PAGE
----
Monday, November 24, 2014

Thinkery Robot Army

Recently I did some volunteer work with the Thinkery, which is a a children's museum here in Austin.  They wanted several simple robots that they could take around town and show off to schools and similar places to drum up interest in the museum.

I got pulled in to help with the Arduino "brain" of each robot.  I mostly wrote the firmware for the Arduino but also did some of the circuit design.

All of the robots runs a basic object avoidance routine and, just for fun, each 'bot periodically stops what it's doing and runs a dance sequence.  The robots turned out pretty well; here's a look at them:


The TurtleBot is a four wheeled robot.  Two continuous rotation servos run the wheels, one positional servo turns the head left and right.  An ultrasonic range finder is mounted in the head.  The robot travels forward until it encounters an obstruction, then it looks left and right to see if there is a clear path.  If it detects a clear path it turns in that direction and continues forward.

The tablet mount you can see in the picture was meant to hold a 7 inch Android tablet that would interface with the 'bot, but we ran out of time to implement that.  The beginnings of an Android app to interface with the 'bot is here.

An instructable with construction details is here and the Arduino source code for TurtleBot is available here.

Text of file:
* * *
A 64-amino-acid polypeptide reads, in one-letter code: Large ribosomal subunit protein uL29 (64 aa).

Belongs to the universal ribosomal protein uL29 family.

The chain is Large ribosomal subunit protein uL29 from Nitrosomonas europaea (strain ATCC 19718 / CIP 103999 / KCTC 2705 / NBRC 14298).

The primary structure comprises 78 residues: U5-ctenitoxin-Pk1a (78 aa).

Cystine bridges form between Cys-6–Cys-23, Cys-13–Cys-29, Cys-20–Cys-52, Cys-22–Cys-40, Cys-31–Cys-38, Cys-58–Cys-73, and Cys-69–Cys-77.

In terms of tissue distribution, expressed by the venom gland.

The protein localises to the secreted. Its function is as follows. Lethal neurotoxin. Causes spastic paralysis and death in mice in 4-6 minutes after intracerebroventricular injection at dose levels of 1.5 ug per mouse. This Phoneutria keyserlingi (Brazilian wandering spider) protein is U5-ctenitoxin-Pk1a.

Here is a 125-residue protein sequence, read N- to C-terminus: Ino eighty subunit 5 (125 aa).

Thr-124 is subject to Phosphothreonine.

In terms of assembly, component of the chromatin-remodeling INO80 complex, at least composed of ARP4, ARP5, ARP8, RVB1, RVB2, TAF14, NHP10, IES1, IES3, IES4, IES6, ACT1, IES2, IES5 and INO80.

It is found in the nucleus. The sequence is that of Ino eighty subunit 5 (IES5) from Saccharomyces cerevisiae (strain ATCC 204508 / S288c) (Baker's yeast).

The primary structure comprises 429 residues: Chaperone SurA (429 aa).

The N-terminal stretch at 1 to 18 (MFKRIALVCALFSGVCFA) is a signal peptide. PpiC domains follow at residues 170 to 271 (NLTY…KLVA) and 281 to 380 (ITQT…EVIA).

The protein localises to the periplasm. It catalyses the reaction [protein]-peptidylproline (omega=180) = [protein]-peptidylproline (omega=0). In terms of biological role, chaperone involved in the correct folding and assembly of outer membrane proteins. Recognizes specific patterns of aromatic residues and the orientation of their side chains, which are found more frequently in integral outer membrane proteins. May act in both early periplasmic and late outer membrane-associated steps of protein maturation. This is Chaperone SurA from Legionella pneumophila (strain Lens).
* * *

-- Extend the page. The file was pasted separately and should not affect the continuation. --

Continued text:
PawsBot consists of a ultrasonic sensor, and two positional servos.  It walks forward on stilt legs until an obstruction is encountered then it backs away.  It doesn't have the ability to turn left or right.  The trickiest part of this robot is getting the legs adjusted correctly such that its gait is correct; the bend in the middle of the robot is important for that.

An instructable with construction details is here and the Arduino source code for the PawsBot is available here.


LegBot is the simplest robot of the three; it's only a positional servo and an ultrasonic range finder.  It works by moving it's legs with a scissor motion and since one foot is more heavily weighted than the other (one foot contains the batteries) it slowly moves forward.  Since the 'bot has no way to move backward or turn, it stops when it encounters an obstruction.

An instructable with construction details is available here and the Arduino source code for the LegBot is available here.

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